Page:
Sues keeps big league dreams alive
Pirates Draft pick overcomes injuries, returns to baseball
BRADENTON, Fla. -- Jeff Sues has one of those stories where you have to understand what he has come through in order to truly appreciate where he's now at.
He finds himself participating in his first Major League Spring Training and, on Sunday, he made his first appearance. It was impressive one, nonetheless, with Sues pitching a perfect eighth inning.
What's remarkable, though, is that it comes less than two years after the right-hander almost gave up the sport entirely.
A fifth-round Draft pick by the Pirates in 2005, Sues appeared in just eight games during his first three years as a professional player. Right shoulder problems in '05 kept him out all year. He then spent 2006 recovering from rotator cuff surgery in his pitching arm.
While in rehab, Sues set his sights on the 2007 season. He took the mound in late May that year for his first professional start, one that he'd now rather forget. Sues lasted just 3 1/3 innings and allowed three home runs and nine earned runs in all.
He'd make seven more starts at the low Class A level, logging 31 1/3 innings and allowing nine homers and 25 earned runs. Those eight starts would be all he would get, however, as soreness in that surgically repaired shoulder shut him down.
He didn't feel like the same pitcher and he really didn't want to endure rehab again. It was at that point that Sues contemplated packing up his career for good.
"Things weren't going my way," Sues recollected on Sunday. "Things weren't working out. I was contemplating whether or not I wanted to continue on. I was very emotional and upset with the way things were going and was kind of ready to be done with it."
Knowing that Sues wasn't thinking rationally amid the frustration, his family encouraged him to give pitching another chance. They asked him to be level-headed about any career decisions and to show up at Minor League camp in early 2008. They wanted him to give baseball one more try.
So he did.
"And that's when my arm fully healed and I was able to recoup," Sues said, looking back. "Through hard work and perseverance I was able to keep on progressing and I ended up here."
Sues responded to his family's challenge by putting up Minor League numbers that earned him the organization's Minor League Player of the Year award last year. He had been moved from the rotation into the bullpen in order to try and further protect his arm and thrived. He finally felt like the pitcher he had been.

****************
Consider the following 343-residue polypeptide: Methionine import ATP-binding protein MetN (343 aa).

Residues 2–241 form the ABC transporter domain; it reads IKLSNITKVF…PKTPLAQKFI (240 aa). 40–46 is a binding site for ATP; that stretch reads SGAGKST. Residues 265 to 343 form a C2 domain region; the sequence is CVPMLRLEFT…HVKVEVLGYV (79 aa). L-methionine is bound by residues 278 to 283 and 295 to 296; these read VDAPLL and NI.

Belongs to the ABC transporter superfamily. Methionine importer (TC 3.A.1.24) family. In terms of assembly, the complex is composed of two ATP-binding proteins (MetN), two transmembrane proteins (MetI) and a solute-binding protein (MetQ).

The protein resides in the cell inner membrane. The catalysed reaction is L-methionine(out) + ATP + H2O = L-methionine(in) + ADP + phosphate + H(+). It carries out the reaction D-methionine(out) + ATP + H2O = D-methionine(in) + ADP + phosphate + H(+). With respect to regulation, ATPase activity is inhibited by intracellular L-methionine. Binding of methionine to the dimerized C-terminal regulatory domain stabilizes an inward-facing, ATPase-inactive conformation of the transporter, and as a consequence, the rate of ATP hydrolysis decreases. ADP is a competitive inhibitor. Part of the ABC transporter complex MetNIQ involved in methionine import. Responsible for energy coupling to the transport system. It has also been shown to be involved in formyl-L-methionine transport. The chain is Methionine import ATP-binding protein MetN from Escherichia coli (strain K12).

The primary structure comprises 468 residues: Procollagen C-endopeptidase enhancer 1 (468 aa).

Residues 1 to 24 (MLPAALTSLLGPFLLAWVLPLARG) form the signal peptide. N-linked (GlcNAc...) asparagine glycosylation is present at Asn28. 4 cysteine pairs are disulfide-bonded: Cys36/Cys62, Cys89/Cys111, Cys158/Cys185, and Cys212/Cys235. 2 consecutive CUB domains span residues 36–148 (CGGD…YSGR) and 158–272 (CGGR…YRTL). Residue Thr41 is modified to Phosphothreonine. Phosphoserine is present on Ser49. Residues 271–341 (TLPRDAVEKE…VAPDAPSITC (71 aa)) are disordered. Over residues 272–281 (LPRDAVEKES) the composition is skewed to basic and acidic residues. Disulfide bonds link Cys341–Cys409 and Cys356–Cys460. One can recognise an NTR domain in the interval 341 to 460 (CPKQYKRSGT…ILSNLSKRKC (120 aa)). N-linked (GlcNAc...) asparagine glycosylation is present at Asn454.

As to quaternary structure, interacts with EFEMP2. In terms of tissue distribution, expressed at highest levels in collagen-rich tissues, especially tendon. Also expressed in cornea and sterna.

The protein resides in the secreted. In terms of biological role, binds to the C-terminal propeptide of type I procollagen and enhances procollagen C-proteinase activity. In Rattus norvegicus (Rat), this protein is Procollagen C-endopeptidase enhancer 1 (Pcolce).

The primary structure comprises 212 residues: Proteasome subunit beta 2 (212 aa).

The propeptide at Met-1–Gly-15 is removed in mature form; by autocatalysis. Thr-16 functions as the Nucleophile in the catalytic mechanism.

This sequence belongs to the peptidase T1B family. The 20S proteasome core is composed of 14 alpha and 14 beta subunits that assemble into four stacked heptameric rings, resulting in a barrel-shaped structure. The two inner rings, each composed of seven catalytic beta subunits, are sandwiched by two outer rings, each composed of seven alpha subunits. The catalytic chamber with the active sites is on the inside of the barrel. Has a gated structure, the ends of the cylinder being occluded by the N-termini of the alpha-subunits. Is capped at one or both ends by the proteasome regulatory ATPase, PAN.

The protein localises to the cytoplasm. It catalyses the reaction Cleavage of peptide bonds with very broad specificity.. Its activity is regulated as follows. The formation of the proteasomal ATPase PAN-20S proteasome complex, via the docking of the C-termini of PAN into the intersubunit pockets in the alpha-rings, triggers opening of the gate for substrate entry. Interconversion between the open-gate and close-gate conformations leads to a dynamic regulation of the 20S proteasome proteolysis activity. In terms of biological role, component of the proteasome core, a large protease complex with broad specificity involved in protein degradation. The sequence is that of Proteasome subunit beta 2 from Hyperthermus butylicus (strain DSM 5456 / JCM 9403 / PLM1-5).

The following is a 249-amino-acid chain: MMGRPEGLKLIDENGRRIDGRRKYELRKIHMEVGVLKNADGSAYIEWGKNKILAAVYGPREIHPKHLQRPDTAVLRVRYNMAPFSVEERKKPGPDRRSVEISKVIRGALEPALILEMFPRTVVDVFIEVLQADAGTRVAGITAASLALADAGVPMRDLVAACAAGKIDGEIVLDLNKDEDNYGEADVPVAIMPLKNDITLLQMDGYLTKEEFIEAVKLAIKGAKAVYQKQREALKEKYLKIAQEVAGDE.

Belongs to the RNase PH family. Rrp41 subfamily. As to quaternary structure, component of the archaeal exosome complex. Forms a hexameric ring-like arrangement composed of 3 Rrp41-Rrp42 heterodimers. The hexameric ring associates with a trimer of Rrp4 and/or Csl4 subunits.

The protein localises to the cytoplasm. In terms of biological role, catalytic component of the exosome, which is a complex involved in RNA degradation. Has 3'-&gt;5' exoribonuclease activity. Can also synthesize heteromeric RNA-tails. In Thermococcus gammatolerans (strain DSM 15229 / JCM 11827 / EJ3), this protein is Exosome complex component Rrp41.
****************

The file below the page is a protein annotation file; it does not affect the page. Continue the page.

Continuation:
His first 13 appearances last year came at the high Single-A level, where Sues posted a 2.11 ERA in 21 1/3 innings. He was promoted to Double-A in May. There, Sues made 24 appearances with the Curve and finished the season 3-1 with a 3.77 ERA. He struck out 55 and walked 20.
Yes, the numbers were obviously impressive. But there was no bigger accomplishment for Sues than to get through the season healthy. It was the first time he had done so since his final season at Vanderbilt.
"I was taking it one day at a time," he said. "I was just taking it as far as it could go and taking it as it came. I enjoyed playing and it turned out to be the whole season. I looked back after everything was said and done and I was pretty proud about that."
Though things can still change, Sues will likely start the season back at Double-A. The reasoning behind that, according to Pirates director of player development Kyle Stark, is that he'll be able to work on some further mechanical adjustments in a level he's already comfortable with.
Sues' stay in Double-A, however, has the potential to be quite short. And if he can continue what he began last season, a September call-up is certainly not out of the question for the 25-year-old righty either.
"I think he's a guy that, depending on how he responds, could move pretty quickly," Stark said.
Sues' biggest focus now is maintaining consistency. Sues admitted that there was a process of relearning his mechanics after missing so much time from injury. His focus had also been so heavily focused on staying healthy that he hadn't been able to give due time to the nuances of his delivery and motion. Until now.
That consistency has been much of his focus so far this spring, and manager John Russell, who got a chance to see Sues pitch in the Arizona Fall League last year, has already noted improvements.
"He's made progress here with a couple things with his delivery," Russell said. "He's got a nice arm. He has some power in that arm and he's got some off-speed to go with it. Now it's just consistency."
Sues should also be helped in '09 by the fact that he's now finally gotten over the fear of an arm injury reoccurring. And not to mention, his love for the game has come back.
"I don't take anything for granted now," Sues said. "I know that it could end tomorrow. But confident-wise, I want to go out and play."
Jenifer Langosch is a reporter for MLB.com. This story was not subject to the approval of Major League Baseball or its clubs.